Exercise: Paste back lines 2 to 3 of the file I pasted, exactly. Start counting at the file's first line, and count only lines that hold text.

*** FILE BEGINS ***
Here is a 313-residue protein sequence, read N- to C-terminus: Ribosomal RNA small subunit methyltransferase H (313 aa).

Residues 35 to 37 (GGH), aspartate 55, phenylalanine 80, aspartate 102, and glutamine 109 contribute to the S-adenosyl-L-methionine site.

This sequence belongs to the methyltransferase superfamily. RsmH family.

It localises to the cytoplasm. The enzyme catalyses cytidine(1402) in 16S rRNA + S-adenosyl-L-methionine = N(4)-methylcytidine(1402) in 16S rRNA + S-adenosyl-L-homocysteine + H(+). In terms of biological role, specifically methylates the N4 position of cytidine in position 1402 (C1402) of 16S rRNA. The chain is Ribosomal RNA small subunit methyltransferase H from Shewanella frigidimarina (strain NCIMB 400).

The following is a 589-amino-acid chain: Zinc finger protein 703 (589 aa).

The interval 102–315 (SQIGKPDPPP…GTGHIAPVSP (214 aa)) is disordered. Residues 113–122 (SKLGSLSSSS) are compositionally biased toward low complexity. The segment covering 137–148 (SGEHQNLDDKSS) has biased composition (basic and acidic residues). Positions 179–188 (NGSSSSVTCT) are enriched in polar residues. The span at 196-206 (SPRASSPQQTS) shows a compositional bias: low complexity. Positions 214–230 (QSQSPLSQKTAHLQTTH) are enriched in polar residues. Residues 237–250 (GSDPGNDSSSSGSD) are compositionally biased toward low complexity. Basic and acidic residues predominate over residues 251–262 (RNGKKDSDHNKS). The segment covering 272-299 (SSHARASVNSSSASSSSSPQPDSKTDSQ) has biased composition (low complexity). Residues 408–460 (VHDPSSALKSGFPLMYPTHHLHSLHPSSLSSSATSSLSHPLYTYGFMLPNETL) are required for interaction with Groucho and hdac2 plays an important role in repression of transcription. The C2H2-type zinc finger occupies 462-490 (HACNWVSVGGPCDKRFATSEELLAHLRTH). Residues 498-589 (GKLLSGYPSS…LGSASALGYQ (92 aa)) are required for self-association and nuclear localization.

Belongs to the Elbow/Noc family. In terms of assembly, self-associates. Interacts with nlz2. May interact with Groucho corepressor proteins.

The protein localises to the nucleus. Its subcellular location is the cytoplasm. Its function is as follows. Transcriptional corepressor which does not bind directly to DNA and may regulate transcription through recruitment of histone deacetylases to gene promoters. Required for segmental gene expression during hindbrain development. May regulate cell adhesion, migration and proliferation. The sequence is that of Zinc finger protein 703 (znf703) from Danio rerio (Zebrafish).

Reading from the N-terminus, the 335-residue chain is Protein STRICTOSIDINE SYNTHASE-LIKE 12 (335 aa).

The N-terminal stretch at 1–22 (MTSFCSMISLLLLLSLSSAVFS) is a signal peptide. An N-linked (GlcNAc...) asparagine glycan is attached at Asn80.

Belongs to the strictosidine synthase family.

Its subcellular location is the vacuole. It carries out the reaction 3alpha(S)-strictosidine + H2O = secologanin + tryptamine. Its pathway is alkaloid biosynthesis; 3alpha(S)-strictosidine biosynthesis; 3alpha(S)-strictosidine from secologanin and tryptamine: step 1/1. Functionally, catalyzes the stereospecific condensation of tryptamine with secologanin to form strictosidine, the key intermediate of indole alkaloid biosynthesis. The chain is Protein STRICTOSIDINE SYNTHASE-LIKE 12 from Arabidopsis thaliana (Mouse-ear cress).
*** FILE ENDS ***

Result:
Residues 35 to 37 (GGH), aspartate 55, phenylalanine 80, aspartate 102, and glutamine 109 contribute to the S-adenosyl-L-methionine site.

This sequence belongs to the methyltransferase superfamily. RsmH family.